Zemede Asfaw is Professor of Ethnobotany at Department of Plant Biology & Biodiversity Management, Addis Ababa University (AAU), Ethiopia. Zemede is a pioneer in Ethiopian ethnobotany, having introduced the discipline to AAU and actively led its teaching and research. Born in 1949; got BSc (Biology, 1972); MSc (Botany, 1980) from AAU and PhD (Systematic Botany, Ethnobotany concentration, Uppsala University, 1989). Working for the AAU since 1978, full professor since 2015, his regular engagements are teaching, research, academic administration (worked as AAU Registrar, Faculty Dean) and services. He won UNU/INRA’s College of Research Associates (1998), AAU’s distinguished service award (2010); member, Biol. Soc. of Ethiopia (founder); Eth. Wildlife and Nat. Hist.; Environment.
Zemede has attended three ISE congresses held in Africa (Nairobi, Addis Ababa, Kampala); and was voted by the 15th ISE Congress to represent the African region as Board member as of August 2016.
Zemede has published extensively (112 from 1988 to date). The following sample papers show his research areas: Zemede Asfaw (2000). Barley in “Genes in the Field; Zemede Asfaw (2009). Wild food plants, Acta Horticulturae; Zemede Asfaw & Ayele Nigatu (1995). Homegardens, SINET: Ethiop. J. Sci.; Zemede Asfaw & Mesfin Tadesse (2001). Use of wild food plants, Econ. Bot.; Mulatu Geleta, Zemede Asfaw, Endashaw Bekele & Awegechew Teshome (2002). Edible oil crops, Hereditas; Mirutse Giday, Zemede Asfaw & Zerihun Woldu (2009). Medicinal plants, J. Ethnopharm; Hussien Adal, Zemede Asfaw, Zerihun Woldu, Sebsebe Demissew & Patrick van Damme (2015). Iconic traditional apiculture, J. Ethnobiol & Ethnomed.; Feleke Woldeyes, Zemede Asfaw, Sebsebe Demissew and Bernard Roussel (2016). Homegardens of Basketo, ERA.
Central and South Americas and the Caribbean: Paola Mojica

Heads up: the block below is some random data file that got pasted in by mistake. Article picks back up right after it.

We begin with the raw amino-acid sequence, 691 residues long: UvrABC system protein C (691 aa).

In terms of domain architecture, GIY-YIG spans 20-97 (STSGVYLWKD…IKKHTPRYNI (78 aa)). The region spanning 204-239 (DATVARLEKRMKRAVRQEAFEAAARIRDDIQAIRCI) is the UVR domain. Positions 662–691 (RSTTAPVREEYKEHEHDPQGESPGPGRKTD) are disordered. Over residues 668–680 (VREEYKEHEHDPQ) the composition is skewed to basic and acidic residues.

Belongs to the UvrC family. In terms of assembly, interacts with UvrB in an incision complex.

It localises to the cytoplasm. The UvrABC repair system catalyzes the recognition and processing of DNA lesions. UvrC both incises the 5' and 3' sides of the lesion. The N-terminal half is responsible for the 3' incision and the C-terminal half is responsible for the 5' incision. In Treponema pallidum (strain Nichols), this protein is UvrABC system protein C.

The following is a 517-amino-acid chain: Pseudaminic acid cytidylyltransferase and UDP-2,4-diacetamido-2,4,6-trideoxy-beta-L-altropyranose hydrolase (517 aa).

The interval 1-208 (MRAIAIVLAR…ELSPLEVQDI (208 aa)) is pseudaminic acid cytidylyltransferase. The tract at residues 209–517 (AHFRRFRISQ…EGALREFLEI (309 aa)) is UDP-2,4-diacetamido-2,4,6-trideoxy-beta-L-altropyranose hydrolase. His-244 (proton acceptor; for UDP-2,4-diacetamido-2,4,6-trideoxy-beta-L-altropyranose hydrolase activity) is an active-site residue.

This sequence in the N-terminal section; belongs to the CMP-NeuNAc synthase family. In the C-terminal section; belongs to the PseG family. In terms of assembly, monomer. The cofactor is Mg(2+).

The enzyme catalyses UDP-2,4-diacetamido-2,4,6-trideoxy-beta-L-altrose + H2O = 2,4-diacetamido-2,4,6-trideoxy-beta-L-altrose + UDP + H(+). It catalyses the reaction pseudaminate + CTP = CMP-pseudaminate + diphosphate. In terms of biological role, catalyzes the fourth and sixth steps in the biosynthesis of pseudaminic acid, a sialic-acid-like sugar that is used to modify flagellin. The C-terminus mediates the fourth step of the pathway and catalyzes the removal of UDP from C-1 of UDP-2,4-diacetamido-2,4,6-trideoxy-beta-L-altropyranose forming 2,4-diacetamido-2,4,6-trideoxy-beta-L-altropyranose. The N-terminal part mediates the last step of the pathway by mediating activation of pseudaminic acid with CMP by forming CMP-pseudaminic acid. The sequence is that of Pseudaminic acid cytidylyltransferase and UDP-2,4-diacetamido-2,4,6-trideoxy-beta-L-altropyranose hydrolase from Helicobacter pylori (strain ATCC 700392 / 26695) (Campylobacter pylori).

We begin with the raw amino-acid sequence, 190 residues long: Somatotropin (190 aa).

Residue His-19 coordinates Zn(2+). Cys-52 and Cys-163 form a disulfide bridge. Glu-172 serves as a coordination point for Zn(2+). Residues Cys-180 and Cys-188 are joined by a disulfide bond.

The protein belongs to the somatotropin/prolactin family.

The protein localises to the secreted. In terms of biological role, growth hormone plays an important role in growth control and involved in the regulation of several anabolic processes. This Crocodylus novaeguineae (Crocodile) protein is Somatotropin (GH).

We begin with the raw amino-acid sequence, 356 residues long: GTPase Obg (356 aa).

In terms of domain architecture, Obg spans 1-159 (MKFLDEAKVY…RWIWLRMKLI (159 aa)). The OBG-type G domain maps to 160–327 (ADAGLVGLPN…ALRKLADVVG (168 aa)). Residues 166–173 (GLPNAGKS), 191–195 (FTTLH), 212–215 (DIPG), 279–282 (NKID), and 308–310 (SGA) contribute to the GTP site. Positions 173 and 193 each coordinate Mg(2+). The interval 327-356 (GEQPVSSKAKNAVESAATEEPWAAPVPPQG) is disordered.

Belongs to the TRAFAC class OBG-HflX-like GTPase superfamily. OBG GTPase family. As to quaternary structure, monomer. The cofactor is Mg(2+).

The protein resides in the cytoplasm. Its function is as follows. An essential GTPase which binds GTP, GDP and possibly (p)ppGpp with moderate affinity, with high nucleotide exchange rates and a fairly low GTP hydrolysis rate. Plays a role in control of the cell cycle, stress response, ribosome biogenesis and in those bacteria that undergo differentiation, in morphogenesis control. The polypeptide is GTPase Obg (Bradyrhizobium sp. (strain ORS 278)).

Bio coming soon.
North Americas: David Hecht
David Hecht is a research assistant with the Integrative Conservation (ICON) & Anthropology program at the University of Georgia (UGA) in the U.S. David’s research focuses on community-led strategies for avian conservation in the Himalayas, drawing on the diverse perspectives offered by environmental anthropology, avian ecology, ethno-ornithology, and critical geography. In 2014, David worked with the International Crane Foundation (ICF) and the Royal Society for Protection of Nature (RSPN) to develop multi-media, narrative story-telling maps on Black-necked crane migration and conservation education in Phobjikha, Bhutan. He recently received a Y.E. Conservation Trust grant from the National Geographic Fund to continue collaborative research with RSPN, investigating the socio-cultural dimensions of community-based White-bellied Heron conservation. In his career, David seeks to investigate ways to make research and conservation praxis more ethical, collaborative, participatory, and integrative.
Asia: Chunlin Long
Chunlin Long is Professor of Ethnobotany and Botany at the Minzu University of China, Beijing, China. He has become a member of ISE since 1990. He was a full professor at the Kunming Institute of Botany, the Chinese Academy of Sciences, in 1997-2009. He has moved to Minzu University of China, the largest University focusing on ethnic peoples’ issues, in Beijing as Professor II since 2010. He is now leading the largest ethnobiological research team in China, which contains 32 members.